Red Bull is an energy drink that’s suddenly everywhere. Last year, people in 120 countries guzzled close to two billion cans of the trendy brew.

Developed in Austria, Red Bull’s marketing campaign promises the beverage “gives you wings.”
FACT

A popular myth claims that one of Red Bull's ingredients, taurine, is an extract from a bull's testicles. While taurine is an amino acid naturally found throughout the body, the taurine found in Red Bull is entirely synthetic.

A drink that gives you wings? That sounds pretty powerful. So what exactly is Red Bull? The makers call it an “energy drink.” People we’ve talked to describe it as “stimulating,” “addictive,” even “crack in a can.”

Red Bull: A tempest in a can

The label on a can of Red Bull boasts caffeine, vitamins, a carbohydrate (glucuronolactone), an amino acid (taurine), and about five teaspoons of sugar.

We tested Red Bull for those ingredients. We hired a laboratory to analyze the contents of the slender silver and blue can – and sure enough, the label’s no bull. A 250 ml can of Red Bull contains, among other ingredients:

* 80 mg of caffeine (more than three times the caffeine that’s in the same amount of Coke)
* 1000 mg of taurine, an amino acid

It’s a combination the company claims will boost your energy.

FACT



That combination of ingredients in a can of Red Bull that has a lot of people talking. There’s no long-term research on how caffeine, taurine and glucuronolactone interact in the body. That has some countries saying: ‘No studies? No thank you.’

Countries like Norway, Denmark and France are so nervous about the can’s contents, they’ve banned the sale of Red Bull.

French nutritionist Isabelle Vanrullen, who works with the country’s food safety agency, says France banned the brew because of how the ingredients in Red Bull interact:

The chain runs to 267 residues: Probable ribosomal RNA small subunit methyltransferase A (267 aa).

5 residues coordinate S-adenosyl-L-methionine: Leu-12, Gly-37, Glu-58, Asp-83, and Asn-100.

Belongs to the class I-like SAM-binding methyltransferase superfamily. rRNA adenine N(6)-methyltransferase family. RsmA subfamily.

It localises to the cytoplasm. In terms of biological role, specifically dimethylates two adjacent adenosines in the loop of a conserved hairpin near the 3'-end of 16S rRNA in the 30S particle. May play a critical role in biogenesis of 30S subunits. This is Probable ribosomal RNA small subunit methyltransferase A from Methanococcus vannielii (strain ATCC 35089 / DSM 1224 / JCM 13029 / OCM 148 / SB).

“There are various side effects for each one of these three substances, which vary in degrees of severity. And they can also interact with each other.”



The French health committee canned the sale of Red Bull, partly because a study found that rats fed taurine exhibited bizarre behaviour. That behaviour, says Vanrullen, included: "anxiety, irritability, a high sensitivity to noise --sudden jumps in their cages-- and most of all, self-mutilations."
Map showing France, Denmark and Norway

Red Bull is prohibited for sale as a normal soft drink in Denmark, Norway, and France. In 2001, Red Bull was investigated by the Swedish National Food Administration after being linked to three deaths.

Other countries, like Sweden and Iceland, are also concerned about Red Bull’s stampede onto the market.

Part of the concern is that Red Bull is an energy drink, but it doesn’t replenish the body after physical exertion (like sports drinks such as Gatorade).

In fact, because Red Bull has so much caffeine – it can actually dehydrate the drinker. That means if you’re physically exerting yourself and drink just a Red Bull, the lack of hydration could strain your heart.

In 2000, Ross Cooney, a healthy, 18-year-old basketball player from Limerick, Ireland, collapsed on the court and died after drinking four cans of Red Bull before a basketball game.

The connection between Cooney’s death and Red Bull remains inconclusive; a coroner's inquest found that he died as a result of Sudden Arrhythmia Death Syndrome (sudden death due to cardiac arrest brought on by an arrhythmic episode).

There have been other serious health events reported after people exerted themselves and drank Red Bull. But again, there’s no evidence to conclude that the drink's ingredients affected people’s hearts.

Two people have reported serious adverse health reactions after consuming the Red Bull energy drink.

The regulator will say that Red Bull was approved for sale – with strings attached.
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Old 08-31-2006, 14:09   #4 (permalink)
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Re: The Caffeine Database

Taurine is added to cat food to improve the gloss & quality of the coat.